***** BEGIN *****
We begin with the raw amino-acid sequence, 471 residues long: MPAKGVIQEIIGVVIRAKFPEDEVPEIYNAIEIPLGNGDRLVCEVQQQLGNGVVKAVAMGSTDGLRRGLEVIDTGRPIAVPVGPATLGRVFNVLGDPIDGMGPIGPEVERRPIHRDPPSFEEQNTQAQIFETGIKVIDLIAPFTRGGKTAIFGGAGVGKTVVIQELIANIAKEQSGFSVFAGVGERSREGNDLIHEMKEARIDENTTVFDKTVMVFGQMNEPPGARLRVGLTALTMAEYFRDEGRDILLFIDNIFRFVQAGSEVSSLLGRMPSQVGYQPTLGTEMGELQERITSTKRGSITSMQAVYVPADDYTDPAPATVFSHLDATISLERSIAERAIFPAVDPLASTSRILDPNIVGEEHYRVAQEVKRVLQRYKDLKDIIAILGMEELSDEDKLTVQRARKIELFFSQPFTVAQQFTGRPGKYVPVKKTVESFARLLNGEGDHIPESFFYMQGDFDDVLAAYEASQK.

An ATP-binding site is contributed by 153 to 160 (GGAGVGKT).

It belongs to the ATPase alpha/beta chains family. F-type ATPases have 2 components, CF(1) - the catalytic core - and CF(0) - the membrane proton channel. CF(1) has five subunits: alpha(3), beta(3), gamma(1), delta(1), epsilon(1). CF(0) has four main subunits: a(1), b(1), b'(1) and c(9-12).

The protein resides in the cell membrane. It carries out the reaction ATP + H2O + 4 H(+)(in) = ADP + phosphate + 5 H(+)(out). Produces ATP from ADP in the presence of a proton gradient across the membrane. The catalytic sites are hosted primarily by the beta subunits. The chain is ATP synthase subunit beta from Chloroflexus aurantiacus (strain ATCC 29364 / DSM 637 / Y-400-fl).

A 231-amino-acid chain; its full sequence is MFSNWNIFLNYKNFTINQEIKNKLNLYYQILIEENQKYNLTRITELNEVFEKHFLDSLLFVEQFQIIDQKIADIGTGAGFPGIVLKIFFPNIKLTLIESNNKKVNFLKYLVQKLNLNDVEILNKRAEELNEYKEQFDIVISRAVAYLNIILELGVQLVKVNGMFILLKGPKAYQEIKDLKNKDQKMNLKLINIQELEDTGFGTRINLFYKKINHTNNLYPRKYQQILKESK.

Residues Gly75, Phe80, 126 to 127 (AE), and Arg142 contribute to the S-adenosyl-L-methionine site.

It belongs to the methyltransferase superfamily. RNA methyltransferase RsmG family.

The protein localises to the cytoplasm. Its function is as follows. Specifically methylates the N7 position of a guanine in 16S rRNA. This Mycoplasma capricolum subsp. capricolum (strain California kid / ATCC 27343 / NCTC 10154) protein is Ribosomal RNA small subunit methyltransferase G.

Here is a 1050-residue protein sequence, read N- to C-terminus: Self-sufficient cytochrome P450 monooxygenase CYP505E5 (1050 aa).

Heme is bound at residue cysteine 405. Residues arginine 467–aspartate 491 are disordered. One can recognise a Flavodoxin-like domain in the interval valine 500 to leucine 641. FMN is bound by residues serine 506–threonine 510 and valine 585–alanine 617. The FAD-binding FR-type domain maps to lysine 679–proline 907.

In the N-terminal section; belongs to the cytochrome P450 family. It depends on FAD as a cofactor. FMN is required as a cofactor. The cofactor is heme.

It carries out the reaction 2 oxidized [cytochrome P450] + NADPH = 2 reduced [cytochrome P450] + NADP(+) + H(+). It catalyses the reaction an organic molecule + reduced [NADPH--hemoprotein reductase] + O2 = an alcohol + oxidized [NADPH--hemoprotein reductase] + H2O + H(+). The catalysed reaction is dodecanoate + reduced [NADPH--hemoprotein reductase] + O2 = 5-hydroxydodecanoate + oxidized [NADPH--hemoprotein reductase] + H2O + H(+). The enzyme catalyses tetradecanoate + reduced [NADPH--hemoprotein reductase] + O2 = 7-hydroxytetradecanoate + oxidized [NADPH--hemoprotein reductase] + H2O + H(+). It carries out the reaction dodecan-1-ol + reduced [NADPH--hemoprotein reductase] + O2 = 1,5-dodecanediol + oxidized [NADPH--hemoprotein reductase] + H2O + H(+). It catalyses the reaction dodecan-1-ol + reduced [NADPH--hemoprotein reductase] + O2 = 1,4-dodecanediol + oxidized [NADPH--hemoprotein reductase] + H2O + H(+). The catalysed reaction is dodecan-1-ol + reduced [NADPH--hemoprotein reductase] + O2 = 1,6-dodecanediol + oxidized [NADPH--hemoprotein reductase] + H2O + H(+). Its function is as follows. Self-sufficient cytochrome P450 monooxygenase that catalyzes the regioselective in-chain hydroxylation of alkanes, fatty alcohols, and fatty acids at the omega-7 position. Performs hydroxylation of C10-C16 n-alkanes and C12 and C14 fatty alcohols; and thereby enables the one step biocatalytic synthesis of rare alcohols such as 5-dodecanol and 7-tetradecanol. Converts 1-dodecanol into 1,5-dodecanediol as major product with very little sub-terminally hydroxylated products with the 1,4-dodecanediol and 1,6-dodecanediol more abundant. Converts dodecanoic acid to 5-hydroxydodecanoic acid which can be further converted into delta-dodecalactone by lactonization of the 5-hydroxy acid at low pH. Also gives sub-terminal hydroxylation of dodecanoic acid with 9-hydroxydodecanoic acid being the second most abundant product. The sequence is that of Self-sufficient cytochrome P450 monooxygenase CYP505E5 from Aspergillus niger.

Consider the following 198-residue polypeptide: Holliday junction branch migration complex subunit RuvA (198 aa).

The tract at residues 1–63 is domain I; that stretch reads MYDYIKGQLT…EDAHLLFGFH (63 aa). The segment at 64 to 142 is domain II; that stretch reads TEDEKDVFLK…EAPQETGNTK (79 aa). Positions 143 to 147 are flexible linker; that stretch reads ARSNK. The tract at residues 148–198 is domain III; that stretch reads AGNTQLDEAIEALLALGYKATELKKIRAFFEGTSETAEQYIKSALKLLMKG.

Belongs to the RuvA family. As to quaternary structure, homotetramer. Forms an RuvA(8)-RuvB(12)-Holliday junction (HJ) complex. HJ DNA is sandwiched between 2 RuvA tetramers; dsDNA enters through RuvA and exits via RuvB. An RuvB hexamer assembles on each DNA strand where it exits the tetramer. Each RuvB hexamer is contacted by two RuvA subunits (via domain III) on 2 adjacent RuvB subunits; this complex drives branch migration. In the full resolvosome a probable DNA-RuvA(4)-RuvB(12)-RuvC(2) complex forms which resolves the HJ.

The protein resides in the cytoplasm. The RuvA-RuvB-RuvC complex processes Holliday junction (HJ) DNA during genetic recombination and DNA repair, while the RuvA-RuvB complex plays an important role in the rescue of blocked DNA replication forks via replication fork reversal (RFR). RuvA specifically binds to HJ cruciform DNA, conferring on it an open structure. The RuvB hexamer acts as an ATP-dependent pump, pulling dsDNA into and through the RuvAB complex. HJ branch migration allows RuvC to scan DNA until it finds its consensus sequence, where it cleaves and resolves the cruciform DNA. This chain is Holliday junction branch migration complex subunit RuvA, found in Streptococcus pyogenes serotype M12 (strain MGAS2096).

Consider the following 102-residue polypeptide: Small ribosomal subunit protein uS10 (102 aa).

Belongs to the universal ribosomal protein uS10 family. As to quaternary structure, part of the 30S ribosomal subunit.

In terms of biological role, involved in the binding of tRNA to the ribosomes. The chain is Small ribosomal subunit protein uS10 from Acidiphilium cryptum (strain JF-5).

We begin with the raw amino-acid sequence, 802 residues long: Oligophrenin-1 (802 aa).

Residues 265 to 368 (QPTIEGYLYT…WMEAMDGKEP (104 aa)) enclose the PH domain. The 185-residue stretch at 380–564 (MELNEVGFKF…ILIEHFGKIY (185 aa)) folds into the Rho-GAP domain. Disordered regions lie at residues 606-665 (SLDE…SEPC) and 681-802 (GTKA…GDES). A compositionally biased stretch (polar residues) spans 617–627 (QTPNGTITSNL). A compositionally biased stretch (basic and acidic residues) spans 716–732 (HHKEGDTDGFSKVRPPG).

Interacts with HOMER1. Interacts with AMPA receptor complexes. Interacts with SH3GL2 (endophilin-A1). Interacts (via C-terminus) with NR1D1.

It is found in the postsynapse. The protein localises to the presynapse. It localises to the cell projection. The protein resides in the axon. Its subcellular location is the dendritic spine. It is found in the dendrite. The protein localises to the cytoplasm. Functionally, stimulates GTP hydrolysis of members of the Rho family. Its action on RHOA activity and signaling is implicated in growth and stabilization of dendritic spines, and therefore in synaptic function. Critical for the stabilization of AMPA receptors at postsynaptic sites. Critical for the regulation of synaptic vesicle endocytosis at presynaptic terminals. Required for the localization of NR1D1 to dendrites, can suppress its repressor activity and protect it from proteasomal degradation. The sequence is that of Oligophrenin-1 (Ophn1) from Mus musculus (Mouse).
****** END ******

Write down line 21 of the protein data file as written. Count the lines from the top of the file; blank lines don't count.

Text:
Residues 265 to 368 (QPTIEGYLYT…WMEAMDGKEP (104 aa)) enclose the PH domain. The 185-residue stretch at 380–564 (MELNEVGFKF…ILIEHFGKIY (185 aa)) folds into the Rho-GAP domain. Disordered regions lie at residues 606-665 (SLDE…SEPC) and 681-802 (GTKA…GDES). A compositionally biased stretch (polar residues) spans 617–627 (QTPNGTITSNL). A compositionally biased stretch (basic and acidic residues) spans 716–732 (HHKEGDTDGFSKVRPPG).